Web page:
By adding Ketera's operational data to Hyperion's financial BI, the latter company is offering another reason to expand the use of its software outside of the executive suites. "BI becomes much more valuable to customers if operational data can be shown in the context of financial data," Srikant Gokulnatha, senior director of product marketing, said.
The integration stems from an agreement reached several months ago to embed Hyperion analytics and reporting tools within Ketera software, which is delivered as a service over the Internet. In general, Ketera's software enables buyers to track the money spent on supplies, and to monitor suppliers' performance. Buyers pay a monthly fee, while suppliers can participate at no charge. The hosted system also allows buyers to place and track orders.
Hosted software like Ketera's is mostly used to buy items that are not critical to a company's operations, such as cleaning materials or office supplies.
To take advantage of the offering, a company would have to negotiate separate deals with both vendors. Hyperion's software, which is deployed behind the corporate firewall, would draw information from Ketera via standard technologies based on extensible markup language, or XML, Gokulnatha said.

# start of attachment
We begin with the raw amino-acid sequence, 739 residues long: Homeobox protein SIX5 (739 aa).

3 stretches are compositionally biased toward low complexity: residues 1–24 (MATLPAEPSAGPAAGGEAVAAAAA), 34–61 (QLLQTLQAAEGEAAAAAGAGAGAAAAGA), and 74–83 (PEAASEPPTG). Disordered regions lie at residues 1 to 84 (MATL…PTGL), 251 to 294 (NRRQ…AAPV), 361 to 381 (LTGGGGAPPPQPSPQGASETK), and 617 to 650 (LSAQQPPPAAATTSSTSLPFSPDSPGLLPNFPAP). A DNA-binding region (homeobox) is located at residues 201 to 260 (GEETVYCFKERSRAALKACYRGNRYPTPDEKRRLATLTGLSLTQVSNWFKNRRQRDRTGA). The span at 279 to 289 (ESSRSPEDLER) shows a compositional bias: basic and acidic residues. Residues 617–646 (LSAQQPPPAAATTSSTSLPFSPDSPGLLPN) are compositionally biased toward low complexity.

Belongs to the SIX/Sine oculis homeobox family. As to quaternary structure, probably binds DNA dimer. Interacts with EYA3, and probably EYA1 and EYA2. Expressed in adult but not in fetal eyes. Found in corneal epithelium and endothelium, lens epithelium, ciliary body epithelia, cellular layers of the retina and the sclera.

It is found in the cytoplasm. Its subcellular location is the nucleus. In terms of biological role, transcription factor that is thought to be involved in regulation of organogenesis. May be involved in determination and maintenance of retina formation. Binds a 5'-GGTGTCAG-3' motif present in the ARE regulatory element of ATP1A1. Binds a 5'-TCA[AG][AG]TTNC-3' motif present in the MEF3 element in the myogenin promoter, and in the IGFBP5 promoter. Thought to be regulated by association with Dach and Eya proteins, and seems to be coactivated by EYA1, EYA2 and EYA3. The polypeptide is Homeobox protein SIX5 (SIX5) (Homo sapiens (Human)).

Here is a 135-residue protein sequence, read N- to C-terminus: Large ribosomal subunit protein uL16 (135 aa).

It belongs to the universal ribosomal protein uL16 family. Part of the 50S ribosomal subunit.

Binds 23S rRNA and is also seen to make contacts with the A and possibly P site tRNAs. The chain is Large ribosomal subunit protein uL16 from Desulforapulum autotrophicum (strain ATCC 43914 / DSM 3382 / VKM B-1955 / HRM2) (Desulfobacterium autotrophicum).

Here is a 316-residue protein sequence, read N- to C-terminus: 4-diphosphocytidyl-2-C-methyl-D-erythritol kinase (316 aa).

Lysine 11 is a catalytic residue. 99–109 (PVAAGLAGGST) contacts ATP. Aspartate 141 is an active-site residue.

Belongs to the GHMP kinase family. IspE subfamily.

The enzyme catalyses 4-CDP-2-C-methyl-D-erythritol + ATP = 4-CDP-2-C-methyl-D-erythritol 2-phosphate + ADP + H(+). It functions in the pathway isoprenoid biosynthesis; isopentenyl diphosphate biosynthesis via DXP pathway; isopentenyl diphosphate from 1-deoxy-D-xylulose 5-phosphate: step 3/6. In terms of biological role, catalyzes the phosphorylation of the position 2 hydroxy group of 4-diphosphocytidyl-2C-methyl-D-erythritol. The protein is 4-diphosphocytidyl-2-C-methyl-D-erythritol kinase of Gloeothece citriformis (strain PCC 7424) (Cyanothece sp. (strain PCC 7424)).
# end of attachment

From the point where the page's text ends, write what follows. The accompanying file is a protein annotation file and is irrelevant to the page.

Companies could choose to have raw data sent from Ketera and analyzed in-house by Hyperion, or have post-analyzed information sent directly to the dashboard, Gokunlnatha said. Either way, Hyperion's tools are providing the analytics.
The deal reflects two trends within the BI industry. First is the attempt by BI vendors to increase per-user charges by spreading the use of their software to more people within an organization. The second is the combining of BI with business process management software, which helps companies automate workflows within areas ranging from marketing to supply chains.
Last week, Hyperion announced an agreement to buy Decisioneering, a maker of desktop predictive analytics. The BI vendor plans to integrate the software with the Hyperion System 9 BI suite.